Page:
Next Steps in U.S.-Russia Arms Reductions
Eugene Miasnikov's remarks at the Conference "Next Steps in Arms Control: Nuclear Weapons, Missile Defense and NATO"1, Washington D.C., November 8, 2010
Transcripts of the Conference
Itís an honor and pleasure to be here today, and Iíd like to thank the organizers for granting me such an opportunity. Itís difficult to be optimistic after such persuasive presentations, but let me nevertheless try. Itís well-known that when the U.S. and Russian presidents signed the START accord, they came to an agreement that its ratification would be synchronized. Unlike the outcome of the New START ratification process in the United States, the result of similar procedure in Russia is quite predictable. Provided that the new treaty is approved by the Senate, the Russian parliament will almost certainly respond with no delay and approve the treaty.
The New START debates in the United States are followed in Russia very closely. Itís regrettable that the agreement became hostage of internal politics in this country. But I hope, and my colleagues hope, this issue will be resolved in favor of building a better relationship between our countries. The entry of the New START treaty into force is a necessary step in this direction, and I fully agree with the implications which the ambassador just talked about.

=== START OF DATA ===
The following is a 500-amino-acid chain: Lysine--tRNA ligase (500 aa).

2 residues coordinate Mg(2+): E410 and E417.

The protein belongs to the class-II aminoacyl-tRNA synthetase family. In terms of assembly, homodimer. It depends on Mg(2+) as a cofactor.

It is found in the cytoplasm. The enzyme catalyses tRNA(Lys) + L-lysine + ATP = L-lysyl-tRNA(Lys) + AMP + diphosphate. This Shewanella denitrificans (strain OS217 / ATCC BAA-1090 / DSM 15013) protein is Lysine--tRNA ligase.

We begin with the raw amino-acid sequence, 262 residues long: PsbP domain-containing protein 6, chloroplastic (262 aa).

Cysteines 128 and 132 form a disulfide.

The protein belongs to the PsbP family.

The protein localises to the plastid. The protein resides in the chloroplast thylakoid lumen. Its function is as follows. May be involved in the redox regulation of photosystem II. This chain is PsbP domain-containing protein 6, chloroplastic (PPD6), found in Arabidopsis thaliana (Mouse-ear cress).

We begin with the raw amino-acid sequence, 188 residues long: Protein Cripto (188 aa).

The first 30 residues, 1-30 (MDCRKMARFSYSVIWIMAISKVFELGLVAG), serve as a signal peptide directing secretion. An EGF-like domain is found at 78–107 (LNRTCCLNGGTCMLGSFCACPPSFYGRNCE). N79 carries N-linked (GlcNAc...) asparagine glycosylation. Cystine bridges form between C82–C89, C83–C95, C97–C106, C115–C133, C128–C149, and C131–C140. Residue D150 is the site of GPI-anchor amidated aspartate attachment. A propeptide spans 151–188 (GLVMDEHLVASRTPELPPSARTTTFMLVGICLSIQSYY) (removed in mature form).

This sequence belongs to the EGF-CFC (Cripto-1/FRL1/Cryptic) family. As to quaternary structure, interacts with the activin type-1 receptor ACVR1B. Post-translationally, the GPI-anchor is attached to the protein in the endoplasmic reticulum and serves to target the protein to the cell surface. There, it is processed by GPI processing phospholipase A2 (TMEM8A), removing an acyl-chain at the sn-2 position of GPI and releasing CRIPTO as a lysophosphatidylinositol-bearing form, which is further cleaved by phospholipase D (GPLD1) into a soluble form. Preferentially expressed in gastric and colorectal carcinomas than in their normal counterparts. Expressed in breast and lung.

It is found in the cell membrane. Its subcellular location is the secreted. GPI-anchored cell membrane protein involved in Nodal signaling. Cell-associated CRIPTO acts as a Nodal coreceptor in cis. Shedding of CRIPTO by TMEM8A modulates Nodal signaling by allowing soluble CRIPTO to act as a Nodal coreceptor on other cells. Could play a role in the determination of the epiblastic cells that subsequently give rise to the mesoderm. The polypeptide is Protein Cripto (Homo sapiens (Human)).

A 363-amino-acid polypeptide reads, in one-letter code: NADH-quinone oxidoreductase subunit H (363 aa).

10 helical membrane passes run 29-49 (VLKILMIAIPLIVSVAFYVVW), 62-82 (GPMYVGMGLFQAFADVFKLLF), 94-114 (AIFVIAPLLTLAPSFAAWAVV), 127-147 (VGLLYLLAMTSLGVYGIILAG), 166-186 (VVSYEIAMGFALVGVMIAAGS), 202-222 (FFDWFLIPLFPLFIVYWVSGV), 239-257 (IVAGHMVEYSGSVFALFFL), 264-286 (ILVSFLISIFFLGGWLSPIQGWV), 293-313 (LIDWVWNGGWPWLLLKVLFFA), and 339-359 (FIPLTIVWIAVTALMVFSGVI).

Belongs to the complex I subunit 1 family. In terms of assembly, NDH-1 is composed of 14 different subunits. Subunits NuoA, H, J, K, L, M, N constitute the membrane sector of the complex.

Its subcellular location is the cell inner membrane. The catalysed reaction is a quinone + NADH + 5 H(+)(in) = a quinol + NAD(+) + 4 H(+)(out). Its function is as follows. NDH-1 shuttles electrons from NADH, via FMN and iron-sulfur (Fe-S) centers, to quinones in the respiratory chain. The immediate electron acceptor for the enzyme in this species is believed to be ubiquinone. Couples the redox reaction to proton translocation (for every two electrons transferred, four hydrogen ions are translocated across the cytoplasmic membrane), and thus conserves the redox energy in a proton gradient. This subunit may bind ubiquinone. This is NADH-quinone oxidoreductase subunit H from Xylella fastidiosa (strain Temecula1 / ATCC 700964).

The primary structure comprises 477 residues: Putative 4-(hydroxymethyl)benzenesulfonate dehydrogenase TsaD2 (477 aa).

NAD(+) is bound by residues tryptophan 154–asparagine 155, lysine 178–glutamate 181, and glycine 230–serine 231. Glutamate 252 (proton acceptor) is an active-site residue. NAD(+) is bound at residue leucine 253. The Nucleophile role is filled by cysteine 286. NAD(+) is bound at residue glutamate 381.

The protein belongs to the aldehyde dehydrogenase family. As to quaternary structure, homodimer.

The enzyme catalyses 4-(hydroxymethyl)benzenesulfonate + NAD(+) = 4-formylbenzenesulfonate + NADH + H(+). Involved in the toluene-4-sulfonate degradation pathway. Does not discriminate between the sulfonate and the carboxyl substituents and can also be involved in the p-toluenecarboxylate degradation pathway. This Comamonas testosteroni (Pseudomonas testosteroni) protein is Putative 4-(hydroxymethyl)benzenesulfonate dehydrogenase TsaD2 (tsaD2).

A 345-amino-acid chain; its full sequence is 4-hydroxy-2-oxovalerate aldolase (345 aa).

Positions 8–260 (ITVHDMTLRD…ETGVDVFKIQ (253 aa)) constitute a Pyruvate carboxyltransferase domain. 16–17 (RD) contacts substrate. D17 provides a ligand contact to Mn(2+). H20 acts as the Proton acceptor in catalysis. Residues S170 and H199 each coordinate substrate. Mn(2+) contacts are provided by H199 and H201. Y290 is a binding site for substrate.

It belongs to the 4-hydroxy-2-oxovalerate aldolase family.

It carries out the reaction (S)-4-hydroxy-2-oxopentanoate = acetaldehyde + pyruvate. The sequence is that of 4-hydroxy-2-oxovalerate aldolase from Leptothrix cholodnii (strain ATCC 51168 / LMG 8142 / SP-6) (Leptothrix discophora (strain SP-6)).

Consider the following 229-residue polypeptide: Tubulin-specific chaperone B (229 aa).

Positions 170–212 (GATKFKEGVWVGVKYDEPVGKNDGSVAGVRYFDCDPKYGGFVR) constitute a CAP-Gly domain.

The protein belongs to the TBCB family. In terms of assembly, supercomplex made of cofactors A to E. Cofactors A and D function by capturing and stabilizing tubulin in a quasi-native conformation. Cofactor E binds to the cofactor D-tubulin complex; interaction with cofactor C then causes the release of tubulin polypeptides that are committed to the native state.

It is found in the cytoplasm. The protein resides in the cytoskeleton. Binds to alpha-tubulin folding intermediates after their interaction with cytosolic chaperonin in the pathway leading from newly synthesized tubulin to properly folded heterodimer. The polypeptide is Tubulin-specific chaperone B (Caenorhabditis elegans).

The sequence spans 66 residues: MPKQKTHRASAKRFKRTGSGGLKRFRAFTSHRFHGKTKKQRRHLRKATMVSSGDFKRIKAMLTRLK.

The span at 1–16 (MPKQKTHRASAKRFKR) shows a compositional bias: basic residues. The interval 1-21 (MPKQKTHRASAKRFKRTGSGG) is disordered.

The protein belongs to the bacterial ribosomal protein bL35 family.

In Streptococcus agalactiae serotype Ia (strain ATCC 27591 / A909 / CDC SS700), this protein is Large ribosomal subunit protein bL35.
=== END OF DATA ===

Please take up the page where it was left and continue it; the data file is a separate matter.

Many Russian experts also believe that New START should pave the way to broader dialogue on further nuclear reductions and improving strategic stability. By the way, the Russian expert community welcomes the fact that the phrase ďstrategic stabilityĒ has appeared in the new nuclear posture review. I fail to find this term in the previous NPR of 2001. Moreover, the new NPR sets up a goal to pursue bilateral dialogue with Russia aimed at promoting a more stable, resilient and transparent strategic relationship. Thus, we hope that further dialogue will also be more like between partners and friends rather than between rivals.